Our theatre may look as if it’s been here forever, but it’s actually less than a hundred years old.

Minack means a rocky place, ‘meynek’ in Cornish. If you’d been here in 1931, standing where our stage is now, you’d have been clinging to a sloping cliff, knee deep in gorse, with a ninety-foot drop to the sea behind you.   Back then the drama was made by nature alone. 

"The planted cliffs at Minack look wonderful all year; in winter aloes produce pokers of flower, while in May carpeting succulents bear sheets of dazzling daisy blooms. Agaves jostle with aeoniums, pink lampranthus and blue agapanthus in late summer."  (Stephen Anderton, RHS: The Garden, 2013) 

An audience at Minack in the 1930s

The story of how this rocky gully evolved into a world-famous theatre is a tale of vision, dedication and the sheer hard graft of an extraordinary woman, Rowena Cade.  You’ll find more about her amazing story in the Visitor Centre at the theatre.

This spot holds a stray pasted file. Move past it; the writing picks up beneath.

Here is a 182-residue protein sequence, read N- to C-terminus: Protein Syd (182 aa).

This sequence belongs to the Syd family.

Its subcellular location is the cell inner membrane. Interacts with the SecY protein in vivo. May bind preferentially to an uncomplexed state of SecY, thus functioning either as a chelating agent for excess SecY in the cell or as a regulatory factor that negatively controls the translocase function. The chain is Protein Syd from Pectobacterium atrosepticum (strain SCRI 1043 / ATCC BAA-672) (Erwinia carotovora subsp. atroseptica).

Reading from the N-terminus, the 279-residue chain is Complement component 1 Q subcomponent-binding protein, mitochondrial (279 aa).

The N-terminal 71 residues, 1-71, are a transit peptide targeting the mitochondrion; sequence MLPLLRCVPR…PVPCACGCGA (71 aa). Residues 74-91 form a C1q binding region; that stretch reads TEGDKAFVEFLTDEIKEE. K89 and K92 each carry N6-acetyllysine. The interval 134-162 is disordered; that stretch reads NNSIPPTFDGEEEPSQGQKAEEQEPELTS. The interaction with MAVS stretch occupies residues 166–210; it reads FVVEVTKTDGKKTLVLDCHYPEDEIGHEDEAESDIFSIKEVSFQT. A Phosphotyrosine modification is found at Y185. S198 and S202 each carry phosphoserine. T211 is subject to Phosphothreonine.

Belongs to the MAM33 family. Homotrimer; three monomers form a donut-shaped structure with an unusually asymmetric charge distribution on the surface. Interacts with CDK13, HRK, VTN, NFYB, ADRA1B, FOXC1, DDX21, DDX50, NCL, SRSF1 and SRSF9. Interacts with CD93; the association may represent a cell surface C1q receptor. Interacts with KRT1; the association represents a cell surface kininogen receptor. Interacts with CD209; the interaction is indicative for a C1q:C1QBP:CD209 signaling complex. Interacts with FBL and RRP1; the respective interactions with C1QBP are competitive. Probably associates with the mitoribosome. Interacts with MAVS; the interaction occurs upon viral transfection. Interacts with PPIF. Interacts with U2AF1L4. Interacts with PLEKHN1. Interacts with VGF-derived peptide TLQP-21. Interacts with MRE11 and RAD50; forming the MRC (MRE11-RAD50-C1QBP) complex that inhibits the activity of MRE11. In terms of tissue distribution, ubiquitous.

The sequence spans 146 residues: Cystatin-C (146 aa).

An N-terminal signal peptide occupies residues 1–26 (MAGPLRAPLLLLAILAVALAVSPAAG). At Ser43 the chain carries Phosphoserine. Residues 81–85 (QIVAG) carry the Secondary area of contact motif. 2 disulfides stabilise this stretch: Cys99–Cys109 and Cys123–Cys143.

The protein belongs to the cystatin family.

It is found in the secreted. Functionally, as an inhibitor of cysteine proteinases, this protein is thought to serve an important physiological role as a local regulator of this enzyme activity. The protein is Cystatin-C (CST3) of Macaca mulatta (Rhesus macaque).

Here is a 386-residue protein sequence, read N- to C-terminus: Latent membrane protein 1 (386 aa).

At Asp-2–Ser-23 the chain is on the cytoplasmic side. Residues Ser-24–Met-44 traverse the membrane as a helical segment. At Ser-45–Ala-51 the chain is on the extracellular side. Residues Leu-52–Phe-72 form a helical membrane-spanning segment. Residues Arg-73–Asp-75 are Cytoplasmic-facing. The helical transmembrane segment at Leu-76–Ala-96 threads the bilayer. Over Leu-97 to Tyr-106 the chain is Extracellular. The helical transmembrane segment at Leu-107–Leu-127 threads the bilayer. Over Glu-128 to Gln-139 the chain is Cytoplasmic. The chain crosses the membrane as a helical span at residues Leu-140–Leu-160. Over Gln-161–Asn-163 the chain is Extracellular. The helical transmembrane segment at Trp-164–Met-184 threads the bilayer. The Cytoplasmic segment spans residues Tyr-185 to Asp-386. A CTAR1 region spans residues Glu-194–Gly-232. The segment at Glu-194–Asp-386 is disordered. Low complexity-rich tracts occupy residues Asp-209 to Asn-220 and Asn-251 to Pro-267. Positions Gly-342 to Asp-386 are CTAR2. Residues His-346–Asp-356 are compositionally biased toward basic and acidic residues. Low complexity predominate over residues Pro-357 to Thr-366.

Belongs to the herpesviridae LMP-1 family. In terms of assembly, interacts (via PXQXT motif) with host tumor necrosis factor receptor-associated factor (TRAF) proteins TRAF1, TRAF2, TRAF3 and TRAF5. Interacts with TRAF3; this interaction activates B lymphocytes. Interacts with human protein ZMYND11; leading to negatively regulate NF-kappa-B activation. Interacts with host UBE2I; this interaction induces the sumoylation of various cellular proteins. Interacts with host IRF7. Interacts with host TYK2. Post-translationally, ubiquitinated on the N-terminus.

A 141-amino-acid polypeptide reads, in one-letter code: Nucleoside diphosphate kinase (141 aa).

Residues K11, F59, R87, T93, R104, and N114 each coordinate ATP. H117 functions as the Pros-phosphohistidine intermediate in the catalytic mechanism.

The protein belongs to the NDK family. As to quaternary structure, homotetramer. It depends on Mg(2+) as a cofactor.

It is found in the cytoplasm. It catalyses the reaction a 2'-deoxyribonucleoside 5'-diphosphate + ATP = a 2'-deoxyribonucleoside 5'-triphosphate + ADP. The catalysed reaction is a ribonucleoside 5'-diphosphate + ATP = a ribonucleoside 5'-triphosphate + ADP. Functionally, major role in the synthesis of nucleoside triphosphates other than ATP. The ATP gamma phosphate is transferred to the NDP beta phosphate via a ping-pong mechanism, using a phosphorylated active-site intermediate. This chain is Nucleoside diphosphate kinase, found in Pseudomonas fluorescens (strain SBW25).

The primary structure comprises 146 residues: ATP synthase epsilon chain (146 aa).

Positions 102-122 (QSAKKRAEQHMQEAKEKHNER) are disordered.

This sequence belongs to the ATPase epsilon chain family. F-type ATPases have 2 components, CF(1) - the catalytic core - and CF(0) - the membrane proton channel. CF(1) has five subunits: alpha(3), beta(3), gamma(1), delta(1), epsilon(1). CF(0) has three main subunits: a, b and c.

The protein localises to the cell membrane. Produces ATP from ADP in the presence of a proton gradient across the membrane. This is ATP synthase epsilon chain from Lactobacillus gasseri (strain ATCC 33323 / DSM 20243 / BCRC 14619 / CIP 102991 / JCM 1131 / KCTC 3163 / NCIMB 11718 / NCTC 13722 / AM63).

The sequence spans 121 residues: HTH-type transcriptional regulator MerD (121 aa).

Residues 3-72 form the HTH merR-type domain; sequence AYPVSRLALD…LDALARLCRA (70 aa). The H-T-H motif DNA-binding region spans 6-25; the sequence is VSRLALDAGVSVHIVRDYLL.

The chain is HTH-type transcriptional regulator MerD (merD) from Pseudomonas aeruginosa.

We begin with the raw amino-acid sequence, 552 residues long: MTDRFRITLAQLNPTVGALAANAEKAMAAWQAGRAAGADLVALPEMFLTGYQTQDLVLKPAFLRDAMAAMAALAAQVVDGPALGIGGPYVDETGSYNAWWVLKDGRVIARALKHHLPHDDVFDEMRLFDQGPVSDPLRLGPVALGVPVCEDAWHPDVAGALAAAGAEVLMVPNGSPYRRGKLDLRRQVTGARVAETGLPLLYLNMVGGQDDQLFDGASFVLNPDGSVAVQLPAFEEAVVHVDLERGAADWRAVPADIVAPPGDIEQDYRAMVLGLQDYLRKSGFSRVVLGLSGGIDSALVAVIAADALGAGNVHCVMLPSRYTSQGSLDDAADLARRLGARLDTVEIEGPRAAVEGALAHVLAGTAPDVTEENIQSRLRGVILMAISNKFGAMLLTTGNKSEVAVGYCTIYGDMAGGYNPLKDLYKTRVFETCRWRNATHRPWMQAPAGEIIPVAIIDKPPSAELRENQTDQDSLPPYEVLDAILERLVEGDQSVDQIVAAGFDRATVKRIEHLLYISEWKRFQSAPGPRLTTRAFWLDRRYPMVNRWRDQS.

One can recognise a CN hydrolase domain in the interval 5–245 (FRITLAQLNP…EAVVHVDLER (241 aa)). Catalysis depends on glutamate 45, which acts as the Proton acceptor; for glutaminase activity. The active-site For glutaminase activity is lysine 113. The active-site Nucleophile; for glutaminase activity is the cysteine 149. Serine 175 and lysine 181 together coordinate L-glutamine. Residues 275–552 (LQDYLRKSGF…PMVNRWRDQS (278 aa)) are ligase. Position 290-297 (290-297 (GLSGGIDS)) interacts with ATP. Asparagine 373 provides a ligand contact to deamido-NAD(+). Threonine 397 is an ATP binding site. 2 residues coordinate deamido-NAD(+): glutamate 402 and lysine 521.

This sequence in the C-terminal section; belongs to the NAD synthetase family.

Here you can discover what inspired Rowena to build a theatre.  You can see some of her beautiful costume designs.  Listen to the voices of people who were here in the early years.  Find out how the Minack works today and what it’s like to put on a show at one of the most remarkable theatres in the world.